Presenters: Chuda Dhaurali, Theogene Mahoro, Harka Kadka, Stacy Burnstein, Casey Engels, Pine Island Community Farm
Pine Island Farm in Colchester, VT is the neighborhood farm for a diverse community of primarily New American users in the Greater Burlington area. It was created to meet the demand for locally produced and culturally significant foods, as well as provide a locale where people can deepen their relationships with the land, nurture cultural values and traditions, and broaden their community connections. In this workshop, the farmers and gardeners of Pine Island will share how the farm came to be, their roles and experiences, and their plans for the future of Pine Island.
Politics, Process & Power
Presenter: Falko Schilling, Action Circles
Participants will learn the about legislative policy making process and how they can use their power to make positive change. The workshop will focus on the how citizens can get involved as individuals and through grassroots organizing. The workshop will provide a detailed overview of the legislative process and how citizens can most effectively engage to shape future policy- food, farming and beyond.
Saving Your Own Seed to Save Money
Presenter: Carol Collins, Singing Spindle Spinnery
You can save your own seed to spend less on seeds and seedlings that you would usually purchase, and also to earn additional income for the farm, homestead, or family. In this workshop, Carol will share her process for seed saving and what she has learned about when to harvest the seeds, how to dry them and how to separate the seeds from stems/leaves/chaff as well as her techniques for measuring and packing, labeling and selling seeds.
Understanding the Power of Adaptogens and Tonics: Native and Wild Plant Medicines for Health and Vitality
Presenter: Marie Frohlich, Taproot Herbals, LLC
Marie will share her story, along with the restorative benefits, recipes and samples of adaptogens and tonics-nature's elixirs for the stress and strain of our 21st century lifestyle.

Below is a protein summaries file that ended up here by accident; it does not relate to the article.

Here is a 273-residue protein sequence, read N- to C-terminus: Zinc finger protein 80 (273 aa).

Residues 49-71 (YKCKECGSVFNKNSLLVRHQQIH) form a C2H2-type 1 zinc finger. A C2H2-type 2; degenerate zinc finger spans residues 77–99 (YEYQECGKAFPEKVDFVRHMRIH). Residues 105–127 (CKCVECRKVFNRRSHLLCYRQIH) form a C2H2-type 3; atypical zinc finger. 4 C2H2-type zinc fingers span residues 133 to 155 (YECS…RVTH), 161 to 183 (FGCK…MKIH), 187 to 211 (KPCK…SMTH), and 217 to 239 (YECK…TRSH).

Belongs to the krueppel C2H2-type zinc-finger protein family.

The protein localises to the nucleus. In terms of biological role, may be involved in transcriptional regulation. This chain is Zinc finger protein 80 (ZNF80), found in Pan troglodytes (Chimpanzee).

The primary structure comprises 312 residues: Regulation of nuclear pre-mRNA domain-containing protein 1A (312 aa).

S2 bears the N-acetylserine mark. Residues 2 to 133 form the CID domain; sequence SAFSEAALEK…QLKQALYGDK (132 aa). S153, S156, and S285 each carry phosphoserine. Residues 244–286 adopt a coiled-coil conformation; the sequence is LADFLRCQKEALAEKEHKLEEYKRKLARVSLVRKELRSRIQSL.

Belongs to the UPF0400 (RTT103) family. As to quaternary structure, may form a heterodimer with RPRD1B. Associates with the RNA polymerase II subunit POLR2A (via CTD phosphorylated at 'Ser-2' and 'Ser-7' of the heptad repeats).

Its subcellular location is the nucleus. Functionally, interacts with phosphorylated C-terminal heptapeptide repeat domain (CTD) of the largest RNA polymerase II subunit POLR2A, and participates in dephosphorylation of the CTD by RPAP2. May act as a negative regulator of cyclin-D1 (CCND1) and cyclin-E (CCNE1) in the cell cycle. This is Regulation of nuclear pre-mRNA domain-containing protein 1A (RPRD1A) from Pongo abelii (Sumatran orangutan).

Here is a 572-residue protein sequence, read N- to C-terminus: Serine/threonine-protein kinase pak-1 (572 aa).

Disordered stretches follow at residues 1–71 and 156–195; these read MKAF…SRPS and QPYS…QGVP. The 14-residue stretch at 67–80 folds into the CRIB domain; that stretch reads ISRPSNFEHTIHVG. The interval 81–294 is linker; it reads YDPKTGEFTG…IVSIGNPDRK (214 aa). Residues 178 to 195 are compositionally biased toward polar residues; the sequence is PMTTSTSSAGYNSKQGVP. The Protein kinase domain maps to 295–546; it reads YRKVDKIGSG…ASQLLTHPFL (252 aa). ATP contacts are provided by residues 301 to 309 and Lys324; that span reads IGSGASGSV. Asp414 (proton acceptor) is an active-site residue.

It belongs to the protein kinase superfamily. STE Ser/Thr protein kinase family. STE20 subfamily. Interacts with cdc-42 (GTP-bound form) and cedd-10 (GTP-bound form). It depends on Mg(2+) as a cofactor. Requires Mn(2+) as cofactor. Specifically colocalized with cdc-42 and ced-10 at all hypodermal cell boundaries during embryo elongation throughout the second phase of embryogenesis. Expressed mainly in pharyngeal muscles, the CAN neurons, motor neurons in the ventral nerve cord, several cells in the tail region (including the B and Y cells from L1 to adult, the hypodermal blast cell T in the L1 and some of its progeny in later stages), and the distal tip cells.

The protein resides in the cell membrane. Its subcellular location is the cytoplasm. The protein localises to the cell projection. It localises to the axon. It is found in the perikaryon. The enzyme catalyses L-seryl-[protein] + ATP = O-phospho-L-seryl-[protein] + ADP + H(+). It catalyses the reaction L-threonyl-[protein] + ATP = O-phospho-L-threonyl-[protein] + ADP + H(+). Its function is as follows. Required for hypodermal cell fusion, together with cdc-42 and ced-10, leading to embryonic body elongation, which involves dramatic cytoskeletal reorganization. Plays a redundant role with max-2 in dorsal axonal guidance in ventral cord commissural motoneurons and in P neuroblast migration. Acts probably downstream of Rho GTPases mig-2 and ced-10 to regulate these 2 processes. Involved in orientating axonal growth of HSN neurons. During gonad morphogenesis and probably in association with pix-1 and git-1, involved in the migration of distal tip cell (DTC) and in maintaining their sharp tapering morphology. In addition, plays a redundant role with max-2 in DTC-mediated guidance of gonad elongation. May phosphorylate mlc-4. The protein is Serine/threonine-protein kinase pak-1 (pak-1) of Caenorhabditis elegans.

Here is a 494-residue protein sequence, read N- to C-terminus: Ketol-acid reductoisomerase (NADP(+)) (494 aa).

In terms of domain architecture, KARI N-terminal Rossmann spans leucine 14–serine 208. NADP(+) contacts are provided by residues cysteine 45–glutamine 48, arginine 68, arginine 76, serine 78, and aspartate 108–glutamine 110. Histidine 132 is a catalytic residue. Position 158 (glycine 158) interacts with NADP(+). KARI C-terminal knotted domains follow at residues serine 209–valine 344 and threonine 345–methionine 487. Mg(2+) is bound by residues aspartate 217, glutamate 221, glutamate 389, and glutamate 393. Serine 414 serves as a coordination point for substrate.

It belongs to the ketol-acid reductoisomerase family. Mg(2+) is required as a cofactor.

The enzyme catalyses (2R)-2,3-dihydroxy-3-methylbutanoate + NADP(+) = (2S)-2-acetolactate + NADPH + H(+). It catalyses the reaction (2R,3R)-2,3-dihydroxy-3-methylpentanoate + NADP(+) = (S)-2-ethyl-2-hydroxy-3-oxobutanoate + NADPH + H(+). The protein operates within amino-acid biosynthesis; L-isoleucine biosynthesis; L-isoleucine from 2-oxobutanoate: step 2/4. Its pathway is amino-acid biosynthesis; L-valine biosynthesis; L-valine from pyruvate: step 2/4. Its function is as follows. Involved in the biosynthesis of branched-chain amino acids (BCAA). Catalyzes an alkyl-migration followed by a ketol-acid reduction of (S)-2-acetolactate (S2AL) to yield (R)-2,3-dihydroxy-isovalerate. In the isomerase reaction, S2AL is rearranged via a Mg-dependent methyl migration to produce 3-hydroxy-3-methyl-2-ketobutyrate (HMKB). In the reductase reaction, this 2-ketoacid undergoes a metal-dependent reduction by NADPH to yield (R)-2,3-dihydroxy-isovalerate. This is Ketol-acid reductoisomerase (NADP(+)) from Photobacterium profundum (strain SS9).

Waste to Wealth with Vermicomposting
Presenters: Rhonda Sherman, North Carolina State University
Vermicompost sells for $200 to $1,800 per cubic yard (compared to ~$35 for the same amount of compost). Learn how you can turn "waste" food scraps, animal manures, crop residues, coffee grounds/chaff, brewery waste and more. into vermicompost that will make soil healthy, increase crop yields, and suppress plant diseases and insect pests.This workshop covers the fundamental concepts of vermicompost production, including earthworm husbandry, feedstocks, pre-composting, vermicomposting methodologies and systems, harvesting techniques, and applications. Learn how to start or expand your operations, and see how others are turning waste to profit all around the world. All levels welcome.
Whole Farm Planning & Decision-Making
Presenter: Jen Miller, NOFA-VT
Are you evaluating a major change to your business model such as scaling up or dropping an enterprise? Are you struggling to determine how that change will impact your quality of life? If so, join Jen Miller from NOFA-VT for an interactive workshop that will provide you with the tools necessary to examine your farm as a whole system. When paired with financial analysis, these tools will improve your ability to make informed decisions that positively impact your quality of life.
Year-Round Indoor Gardening
Presenter: Peter & Deb Burke, The Daily Gardener
In a few simple steps you can grow all the fresh salad greens you need for the winter months or throughout the entire year without a lot of special equipment. No lights, no pumps, no greenhouse needed. Peter & Deb will demonstrate the technique and share pictures of their indoor garden. This workshop is a great introduction for a localvore in need of winter greens, a gardener wanting to extend the garden season, or a market farmer wanting to add greens to CSA offerings.